As much as one may wish to escape the implacable reality of death, there is a deep certainty within us that we are all going to die. This conviction is so deeply rooted in the core of human nature that it can be compared to the evidence of first principles, or the fact that two and two are four. In many cemeteries, we read the famous exhortation of the deceased to the living: “I was what you are, you will be what I am.”
The contemporary world, however, lives not only as if God does not exist, but also as if the hour of death will never come. In fact, one of the reasons for living as an atheist is precisely the denial of life beyond the grave. If God does not exist, everything is permissible, with no accounts to be paid…
To this end, man tries to subvert the purpose of his existence, so as to live under the mantra of appetites, riches, honours, “doing what he wants to do”… However, life inexorably imposes challenges, difficulties and crosses that invite us to change our conduct and to place our trust in the Lord: “For God alone my soul waits in silence, for my hope is from Him” (Ps 62:5). There is no other peace than that which comes from above, and there is no true hope other than that which leads to eternal beatitude.
And where there is no hope there is literally despair, precisely because when man comprehends his limitedness in the face of the impossible – that is, happiness on this earth – he ends up rebelling against the order of things and against himself. In fact, never in the history of humanity have there been so many mental disorders as there are now…
Paradoxically, the era most marked by the avoidance of death is also the one yielding the highest number of homicides, abortions and suicides. What is more, the last century was the one that claimed the most lives in wars.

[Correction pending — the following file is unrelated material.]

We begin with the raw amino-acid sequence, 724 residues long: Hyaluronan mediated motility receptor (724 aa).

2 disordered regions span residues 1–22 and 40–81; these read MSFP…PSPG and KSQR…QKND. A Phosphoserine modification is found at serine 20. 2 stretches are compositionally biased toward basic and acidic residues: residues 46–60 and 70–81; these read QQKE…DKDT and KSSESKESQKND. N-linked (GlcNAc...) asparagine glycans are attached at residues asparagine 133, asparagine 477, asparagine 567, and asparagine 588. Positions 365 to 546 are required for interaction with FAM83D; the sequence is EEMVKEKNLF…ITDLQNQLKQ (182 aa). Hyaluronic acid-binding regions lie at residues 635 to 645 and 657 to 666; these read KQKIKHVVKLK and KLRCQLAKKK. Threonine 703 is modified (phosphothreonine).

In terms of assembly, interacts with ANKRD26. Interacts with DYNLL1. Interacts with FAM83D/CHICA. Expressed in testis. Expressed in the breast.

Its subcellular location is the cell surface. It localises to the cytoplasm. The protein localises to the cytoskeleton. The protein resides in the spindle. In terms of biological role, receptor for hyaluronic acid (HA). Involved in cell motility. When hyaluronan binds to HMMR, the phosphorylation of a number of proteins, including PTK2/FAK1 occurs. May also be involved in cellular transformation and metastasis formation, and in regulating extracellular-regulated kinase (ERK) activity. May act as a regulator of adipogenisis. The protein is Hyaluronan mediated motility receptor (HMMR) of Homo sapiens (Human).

If earthly existence no longer has much meaning, what about eternal life?
There are the more stoic positions, such as that which states that life is just a passage and death is a journey of no return. However, such views are clearly incomplete.
As some spiritual authors have commented, a virtuous life on this earth is already the beginning of Heaven. In other words, it is separated from beatitude by only an interstice, death.
After that, a new journey begins, but not before passing a “customs” called particular judgement. The passport of the earthly journey is checked to see if the traveller is fit to undertake the most extraordinary of all journeys: the route that leads to the pulchritude of God himself. However, if the visa is denied, all that remains is for the traveller to explore the slums of the eternal abyss…
Everything would seem to be over. However, even in glory, the soul remains in a state of violence, longing to return to the body of which it is the form. And this will indeed happen at the final resurrection and the Universal Judgement, when Our Lord will return to judge the living and the dead. The good will then be taken up to a place “above all the heavens” (Eph 4:10), the Empyrean Heaven, where they will live forever with Christ in His glory. ◊